The slides were examined by light microscopy with a Nikon Eclipse 600 microscope (Kanagawa, Japan) and pictures were collected with a Nikon DN100 camera (Kanagawa, Japan). Statistical analysis was performed with NCSS97 program. Normality and homocedasticity were evaluated by Kolmogorov- Smirnov and Levene test respectively. Data analyses were performed by two factors ANOVA, using two fixed factors groups and period. For evaluation of treatment effects and interactions and whenever were found significant effects the Tukey test was used to determine the statistical significance of differences among averages. Differences in statistical analysis of data were considered significant at P<0.05. Data were expressed as means ± standard deviation (SD).
Body weight evolution is shown in Table 1. Statistically significant differences were found in the body weight evolution among the thiram group and the other two groups. Significant differences were not found between control and corn oil groups.
A reduction in the height of the tibial growth plate was observed in the animals submitted to the administration of thiram (Table 2 and Figure 2). There were no differences in the relative height of the different zones of the tibial growth plate (Table 3).
In this study, the body weight decrease is in agreement with the results of other studies in which it was also observed a reduction in the growth of the animal fed diets containing different levels of thiram (Lee et al., 1978 appud Dalvi, 1988; Gultart et al., 1996) and ziram (Enomoto et al., 1989). Several authors (Rath et al., 2004; 2007; Simsa et al., 2007), observed the development of tibial dyschondroplasia in poultry chicks fed a diet containing dithiocarbamates. This pathology is characterized by the development of an atypical accumulation of matrix in the proximal growth plates of tibia and tibiotarsal bones, accompanied by the failure of cartilage remodeling and bone formation.
Rath et al. (1995) observed a cytotoxic in vitro effect of thiram to chondrocytes, at high concentrations, probably due to its damaging effect on the cell membrane, which may be responsible for chondrocyte death. In the present study, histopathological examination showed no such injuries in thiram treated rats. In fact, no histological lesions were observed neither in growth plate chondrocytes nor in articular chondrocytes as well as differences in articular cartilage height. On the other hand, the growth plates exhibited well demarcated and proportionated zones of resting, proliferation, and hypertrophy of chondrocytes and were acompained by bone trabecula formation in the metaphysic showing a normal endochondral ossification process. However, a reduction in the epiphyseal growth plate height in tibia was observed in the animals submitted to the administration of thiram, but it was an absolute decrease since when considered the proportion of the different zones of the growth plate, no differences were found among the groups. These results may be related to the dose and duration of the assay.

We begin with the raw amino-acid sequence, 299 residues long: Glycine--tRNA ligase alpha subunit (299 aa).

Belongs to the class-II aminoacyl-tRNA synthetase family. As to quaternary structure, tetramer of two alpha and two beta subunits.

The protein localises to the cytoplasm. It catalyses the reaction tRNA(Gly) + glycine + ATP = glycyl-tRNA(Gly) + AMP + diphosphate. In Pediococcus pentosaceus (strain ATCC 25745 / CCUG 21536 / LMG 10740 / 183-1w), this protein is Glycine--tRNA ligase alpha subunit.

Enomoto et al. (1989) observed epiphyseal lesions of the femur and tibia in rats following oral chronic administration of ziram, but did not find significant changes in other cartilaginous tissues. Mechanisms of biological effects of dithiocarbamates include the chelation of certain important elements as copper and zinc, which are essential as cofactors for many enzymes (Dalvi, 1998), disruption in proteoglicans synthesis, collagen maturation, secondary effects in prolil-hydroxilase activity (Suzuki et al., 2000; 2001), and anti-angiogenic activity (Marikovsky, 2002).
In tibial dyschondroplasia, it appears that some of the early effects of thiram on the growth plate may be the failure of genes encoding VEGF receptors and Bcl-2 resulting from endothelial cell death, which compromise vascularization, cartilage remodeling, and the removal of dead chondrocytes leading to cartilage lesions (Rath et al., 2005, 2007). However, the results of Gay et al. (2007), using the dithiocarbamate disulfiram, suggest that disruption of VEGF expression probably is not a key factor in the development of tibial dyschondroplasia.
Although dithiocarbamates might have a direct or indirect effect in cartilaginous tissues and on the chondrogenesis of the epiphyseal plate, probably affecting growth plate vascularization, there was no clear evidence in the present study suggesting disturbed endochondral ossification. The results suggest that thiram might have a chronic toxicity to mammals that can be shown affecting their growth. In future studies it, would be interesting to evaluate the molecular effects of chronic exposure to thiram in the growth, cartilage, and bone.
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Recebido em 13 de agosto de 2011
Aceito em 23 de novembro de 2011